A New Reading of Blood Pressure

Greggory Moore | Moore Lowdown
A New Reading of Blood Pressure

image by: Army Medicine

While the measurement of blood pressure has been among the most common medical practices for over a century, the results are undergoing a reinterpretation—one that tells over half of U.S. adults that they need to make a change.

You roll up your sleeve. The nurse puts the cuff around you bicep. You feel the squeeze, which slowly lightens with a hissing sound. There’s no medical procedure you’re more familiar with, and no medical procedure that seems less eventful.

But if two of you are reading this together, statistically one of you should be concerned with what this most common of tests tells you. That’s what the American College of Cardiology, in concert with the American Heart Association, said in November, when they announced their new definition of what constitutes high blood pressure, a move that newly categorized 72 million people as unhealthy.

That huge number reflects how many adults have blood pressure somewhere between 140/90 (pronounced “one-forty over ninety”), the number that since 2003 has been considered the threshold of hypertension, and 130/80, the new threshold. What hasn’t changed is the classic 120/80, the top end of what’s considered “normal.” (General rule of thumb: lower is better.)

Why any change at all? To put it simply, new data, which is the catalyst for updating blood pressure guidelines (as opposed to being updated at regular intervals, as is the case for some other clinical practice guidelines). “People with [systolic (i.e., the top number)] blood pressure levels between 130 and 140 are at about twice the risk of heart attack and stroke as people with normal levels,” the National Heart, Lung, and Blood Institute’s David Goff told Science News, paraphrasing certain findings from the Systolic Blood Pressure Intervention Trial, a five-year study of more than 9,300 adults ages 50 and older—one of over 900 studies reviewed in the creation of the new guidelines.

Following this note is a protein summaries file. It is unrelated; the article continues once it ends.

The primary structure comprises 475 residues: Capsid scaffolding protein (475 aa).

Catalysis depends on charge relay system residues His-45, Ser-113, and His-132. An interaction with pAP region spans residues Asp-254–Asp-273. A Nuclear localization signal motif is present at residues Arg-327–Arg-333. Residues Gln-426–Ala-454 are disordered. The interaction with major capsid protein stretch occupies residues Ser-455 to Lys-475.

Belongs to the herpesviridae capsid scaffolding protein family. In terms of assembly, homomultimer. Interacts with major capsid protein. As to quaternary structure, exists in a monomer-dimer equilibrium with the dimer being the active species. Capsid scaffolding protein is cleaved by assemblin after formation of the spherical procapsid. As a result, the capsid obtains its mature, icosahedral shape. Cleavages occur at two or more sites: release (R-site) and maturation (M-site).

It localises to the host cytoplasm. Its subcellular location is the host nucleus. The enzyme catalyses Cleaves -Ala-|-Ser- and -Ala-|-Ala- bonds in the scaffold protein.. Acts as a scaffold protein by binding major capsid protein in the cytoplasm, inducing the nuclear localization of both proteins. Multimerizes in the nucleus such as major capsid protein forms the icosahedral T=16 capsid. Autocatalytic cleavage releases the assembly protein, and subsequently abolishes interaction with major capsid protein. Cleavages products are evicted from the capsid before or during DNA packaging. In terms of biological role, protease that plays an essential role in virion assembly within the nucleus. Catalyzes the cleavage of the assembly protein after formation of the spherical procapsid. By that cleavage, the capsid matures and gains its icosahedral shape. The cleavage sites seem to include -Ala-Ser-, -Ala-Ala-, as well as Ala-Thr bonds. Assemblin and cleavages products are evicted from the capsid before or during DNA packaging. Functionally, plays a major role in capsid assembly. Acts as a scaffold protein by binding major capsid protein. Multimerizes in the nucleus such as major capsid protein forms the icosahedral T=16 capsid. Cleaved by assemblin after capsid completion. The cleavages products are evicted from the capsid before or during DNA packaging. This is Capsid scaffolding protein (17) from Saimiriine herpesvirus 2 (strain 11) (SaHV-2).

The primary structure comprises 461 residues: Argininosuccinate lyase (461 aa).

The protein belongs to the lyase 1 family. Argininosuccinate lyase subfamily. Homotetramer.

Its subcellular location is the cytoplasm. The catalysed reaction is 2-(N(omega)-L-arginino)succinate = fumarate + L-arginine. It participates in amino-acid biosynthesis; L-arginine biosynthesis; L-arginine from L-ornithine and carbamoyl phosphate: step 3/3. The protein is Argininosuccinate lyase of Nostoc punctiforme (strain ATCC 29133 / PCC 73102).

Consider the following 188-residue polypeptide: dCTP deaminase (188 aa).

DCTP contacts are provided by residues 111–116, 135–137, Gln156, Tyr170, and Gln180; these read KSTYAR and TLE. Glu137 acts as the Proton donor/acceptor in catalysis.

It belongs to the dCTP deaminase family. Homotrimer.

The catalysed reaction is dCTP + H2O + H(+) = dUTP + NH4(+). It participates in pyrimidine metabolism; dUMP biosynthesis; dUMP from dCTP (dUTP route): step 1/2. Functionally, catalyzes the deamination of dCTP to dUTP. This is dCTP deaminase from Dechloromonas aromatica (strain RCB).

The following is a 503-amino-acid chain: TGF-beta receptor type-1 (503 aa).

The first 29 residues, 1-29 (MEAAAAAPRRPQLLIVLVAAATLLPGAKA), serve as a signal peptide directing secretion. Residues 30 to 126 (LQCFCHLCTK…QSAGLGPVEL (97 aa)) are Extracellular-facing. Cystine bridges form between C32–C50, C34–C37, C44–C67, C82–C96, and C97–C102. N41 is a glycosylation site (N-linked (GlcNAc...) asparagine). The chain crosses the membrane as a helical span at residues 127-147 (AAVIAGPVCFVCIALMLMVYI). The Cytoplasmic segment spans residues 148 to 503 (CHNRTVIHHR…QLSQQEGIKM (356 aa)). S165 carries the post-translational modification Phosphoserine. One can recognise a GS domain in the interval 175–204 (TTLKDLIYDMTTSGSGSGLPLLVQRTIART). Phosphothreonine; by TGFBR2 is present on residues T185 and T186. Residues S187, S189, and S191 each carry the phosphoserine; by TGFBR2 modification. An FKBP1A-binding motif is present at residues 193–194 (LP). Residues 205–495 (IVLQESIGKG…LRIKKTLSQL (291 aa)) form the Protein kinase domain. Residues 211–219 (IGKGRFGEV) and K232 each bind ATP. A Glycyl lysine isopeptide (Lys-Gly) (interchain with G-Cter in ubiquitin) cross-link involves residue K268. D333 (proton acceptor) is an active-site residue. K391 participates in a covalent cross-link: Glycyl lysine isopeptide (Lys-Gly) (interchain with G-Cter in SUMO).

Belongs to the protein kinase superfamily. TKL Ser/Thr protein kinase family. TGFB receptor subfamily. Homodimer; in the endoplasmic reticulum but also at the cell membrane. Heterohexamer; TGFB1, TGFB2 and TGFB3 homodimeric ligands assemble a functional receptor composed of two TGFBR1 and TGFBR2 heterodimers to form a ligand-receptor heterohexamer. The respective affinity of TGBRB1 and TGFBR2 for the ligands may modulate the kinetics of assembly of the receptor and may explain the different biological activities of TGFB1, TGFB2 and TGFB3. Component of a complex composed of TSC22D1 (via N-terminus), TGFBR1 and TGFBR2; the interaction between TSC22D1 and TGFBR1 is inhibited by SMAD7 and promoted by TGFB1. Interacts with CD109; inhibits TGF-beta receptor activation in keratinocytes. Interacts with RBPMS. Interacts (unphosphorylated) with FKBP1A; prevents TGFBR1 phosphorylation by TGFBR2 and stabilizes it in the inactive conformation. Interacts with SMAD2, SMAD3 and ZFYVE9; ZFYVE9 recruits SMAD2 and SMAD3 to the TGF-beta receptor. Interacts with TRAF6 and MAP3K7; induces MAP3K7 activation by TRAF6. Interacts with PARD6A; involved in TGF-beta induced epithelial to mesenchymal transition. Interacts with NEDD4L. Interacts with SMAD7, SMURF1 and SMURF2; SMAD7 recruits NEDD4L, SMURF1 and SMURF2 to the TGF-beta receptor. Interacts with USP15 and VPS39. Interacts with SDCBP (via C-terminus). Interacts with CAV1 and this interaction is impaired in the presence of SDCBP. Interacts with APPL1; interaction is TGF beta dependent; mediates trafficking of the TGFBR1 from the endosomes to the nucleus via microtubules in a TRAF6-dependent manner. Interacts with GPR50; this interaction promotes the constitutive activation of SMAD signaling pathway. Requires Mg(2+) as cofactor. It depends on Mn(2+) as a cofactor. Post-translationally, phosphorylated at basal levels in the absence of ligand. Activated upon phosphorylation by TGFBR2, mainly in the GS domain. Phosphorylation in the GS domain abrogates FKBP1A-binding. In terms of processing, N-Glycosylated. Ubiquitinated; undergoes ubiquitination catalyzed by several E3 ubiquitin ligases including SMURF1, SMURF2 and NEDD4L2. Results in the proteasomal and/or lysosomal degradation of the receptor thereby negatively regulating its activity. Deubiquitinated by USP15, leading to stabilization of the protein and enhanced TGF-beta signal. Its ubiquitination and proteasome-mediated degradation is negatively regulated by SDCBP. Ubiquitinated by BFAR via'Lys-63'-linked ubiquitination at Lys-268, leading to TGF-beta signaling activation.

"We want to be straight with people,” says Paul K. Whelton, the guidelines’ lead author. “[…] If you already have a doubling of risk [of heart attack and stroke], you need to know about it. It doesn't mean you need medication, but it's a yellow light that you need to be lowering your blood pressure, mainly with non-drug approaches."

Those approaches are well known: exercising regularly, losing excess weight, eating healthy, limiting your intake of sodium and alcohol, quitting cigarette smoking, better stress management. As for drugs intervention, the guidelines authors say approximately 4 million more U.S. adults are projected to require medication, a 1.9% increase over the number recommended under the previous guidelines.

Guidelines co-author Robert Carey notes that one of the changes has been to eliminate the category “prehypertension,” formerly where persons with a systolic pressure reading between 120–139 and diastolic pressure (i.e., the bottom number) between 80–89 would have found themselves. “[W]e have eliminated the term ‘prehypertension,’ because we really didn’t think it conveyed enough importance,” he said in November.

Just so you can keep the numbers straight, the new guidelines at a glance:

  • Normal BP: 120/80 and below
  • Elevated BP: Systolic between 120–129 and diastolic less than 80
  • Stage 1 Hypertension: Systolic between 130–139 or diastolic between 80–89
  • Stage 2 Hypertension: Systolic above 139 or diastolic at least above 89
  • Hypertensive crisis: Systolic above 180 and/or diastolic above 120

The guidelines’ authors encourage everyone—that means you—to have a blood pressure monitor at home and to regularly check your numbers. Harvard Men’s Health Watch recommends one that goes around the upper arm (other types tend not to be as precise), which can be purchased for as little as $40.

Taken all together, Dr. Goff calls this “a new approach for blood pressure management” that “really highlights the importance of preventing high blood pressure in the first place.” And staying on top of your situation helps you to do so with minimal effort. “Small changes are important,” he says. “You don’t need to make big changes all at once.”

About the Author:

Except for a four-month sojourn in Comoros (a small island nation near the northwest of Madagascar), Greggory Moore has lived his entire life in Southern California. Currently he resides in Long Beach, CA, where he engages in a variety of activities, including playing in the band MOVE, performing as a member of RIOTstage, and, of course, writing.

His work has appeared in the Los Angeles Times, OC Weekly, Daily Kos, the Long Beach Post, Random Lengths News, The District Weekly, GreaterLongBeach.com, and a variety of academic and literary journals. HIs first novel, The Use of Regret, was published in 2011, and he is currently at work on his follow-up. Contact: [email protected]

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